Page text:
Utah County Birders Newsletter
October 2019           

    Monthly Meeting
Upcoming Field Trips
    Captain's Log
    Bird of the Month 
    Field Trip Reports


Printable Version


Thursday, Oct 10, 2019, 7  PM at the Monte L Bean Museum in Provo, UT     Map to Museum
     Woodpeckers of North America. We’ve learned about owls, now we are going to learn about woodpeckers! Come join us for an informative evening learning about the different woodpecker species that occur in North America and the unique roles they play in the bird world.


Saturday, Oct 12, 2019,    All Day
The Big Sit!
We will start at 6am, on the Southwest corner of the Provo Airport Dike. Come join us for another year of UCB participation in the Big Sit, an international non competitive bird count sponsored by Bird Watcher’s Digest. We will have a count circle established on the Southwest corner of the Provo airport dike. The goal is to spot as many species from inside our count circle as possible. (Birds must be seen by a participant standing in the circle, but the bird does not have to be in the circle.) Everyone is welcome, stop by for a little or a long while and help us count birds! For more info on The Big Sit: https://www.birdwatchersdigest.com/bwdsite/connect/bigsit/about.php

Saturday, October 26th 7 am
North-eastern Reservoirs
Meet at 7am at Harmons on 8th North in Orem by the gas pumps.
Bring a lunch! We will go to East Canyon, Echo, and Rockport reservoirs!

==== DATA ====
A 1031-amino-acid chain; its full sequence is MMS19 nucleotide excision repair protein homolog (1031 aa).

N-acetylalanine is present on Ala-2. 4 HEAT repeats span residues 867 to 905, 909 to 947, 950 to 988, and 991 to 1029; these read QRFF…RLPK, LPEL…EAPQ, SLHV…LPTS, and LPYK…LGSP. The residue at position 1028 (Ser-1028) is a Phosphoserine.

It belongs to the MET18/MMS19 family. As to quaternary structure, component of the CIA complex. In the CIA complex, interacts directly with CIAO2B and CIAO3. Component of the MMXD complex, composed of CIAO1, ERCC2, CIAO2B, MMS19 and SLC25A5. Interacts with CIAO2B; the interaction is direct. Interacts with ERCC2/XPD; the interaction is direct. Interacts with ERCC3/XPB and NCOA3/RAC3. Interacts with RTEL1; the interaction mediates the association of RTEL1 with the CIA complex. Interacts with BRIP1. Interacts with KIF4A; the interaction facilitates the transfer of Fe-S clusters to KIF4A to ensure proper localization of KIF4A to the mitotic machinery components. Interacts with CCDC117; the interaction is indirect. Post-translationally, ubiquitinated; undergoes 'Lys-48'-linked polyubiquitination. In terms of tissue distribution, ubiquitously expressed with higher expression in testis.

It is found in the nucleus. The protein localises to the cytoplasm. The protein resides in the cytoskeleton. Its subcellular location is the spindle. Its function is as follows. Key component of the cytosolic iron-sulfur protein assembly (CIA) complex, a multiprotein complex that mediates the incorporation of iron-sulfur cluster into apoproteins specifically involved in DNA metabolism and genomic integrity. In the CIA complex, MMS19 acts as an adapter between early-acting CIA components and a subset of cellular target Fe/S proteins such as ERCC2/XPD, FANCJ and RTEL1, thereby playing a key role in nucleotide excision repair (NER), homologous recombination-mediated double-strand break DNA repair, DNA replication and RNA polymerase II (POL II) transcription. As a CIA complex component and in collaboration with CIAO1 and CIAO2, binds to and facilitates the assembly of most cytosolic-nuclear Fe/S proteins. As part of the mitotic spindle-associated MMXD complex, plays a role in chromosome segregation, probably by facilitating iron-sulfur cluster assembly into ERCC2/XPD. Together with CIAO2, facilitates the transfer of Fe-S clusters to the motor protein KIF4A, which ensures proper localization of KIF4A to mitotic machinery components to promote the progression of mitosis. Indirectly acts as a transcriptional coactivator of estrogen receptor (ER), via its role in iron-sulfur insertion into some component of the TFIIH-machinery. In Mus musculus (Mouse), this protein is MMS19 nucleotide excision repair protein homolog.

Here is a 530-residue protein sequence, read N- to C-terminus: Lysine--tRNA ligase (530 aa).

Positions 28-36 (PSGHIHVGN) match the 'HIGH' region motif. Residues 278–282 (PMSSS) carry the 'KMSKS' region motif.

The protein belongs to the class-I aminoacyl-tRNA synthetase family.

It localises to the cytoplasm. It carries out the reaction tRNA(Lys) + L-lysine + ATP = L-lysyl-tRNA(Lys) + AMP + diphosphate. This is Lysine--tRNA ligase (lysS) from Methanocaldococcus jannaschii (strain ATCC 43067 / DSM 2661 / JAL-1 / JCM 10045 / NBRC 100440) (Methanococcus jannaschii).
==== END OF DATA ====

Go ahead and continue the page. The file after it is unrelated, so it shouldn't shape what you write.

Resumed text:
Utah County Birders Captain’s Log - October 2019

            Text and Photos by Keeli Marvel
Hi there birders! I'm excited to have something to report to you this month. I spent a long weekend visiting a friend and her new baby at Vandenberg Air Force Base in southcentral California a couple of weekends ago and picked up another lifer. Birding wasn't obviously the primary purpose of the trip, meeting the new little one and catching up with an old friend was, but the baby was super chill and my friend such a great host I still ended up getting in some great birding opportunities.

View of the coast with the Channel Is.way off in the distance

The first morning we got up and had breakfast on the patio of their house on Vandenberg where we had the company of several resident ANNA'S HUMMINGBIRDS. We went for a walk that evening around a natural trail/walking path through a wooded area by the gym on base and I picked up WRENTITS, OAK TITMICE, WESTERN BLUEBIRDS, JUNCOS, BLACK PHOEBES, a GREAT HORNED OWL, CALIFORNIA SCRUB-JAY, ORANGE-CROWNED WARBLERS, a surprise TOWNSEND'S WARBLER and several heard only woodpeckers (mostly DOWNY and HAIRY). My target bird was a Nuttall's Woodpecker, which I'm pretty sure I heard that night, but wasn't able to get a look at.


Western Gull, Pelagic and Double-crested Cormorants

United Launch Authority rocket launch pads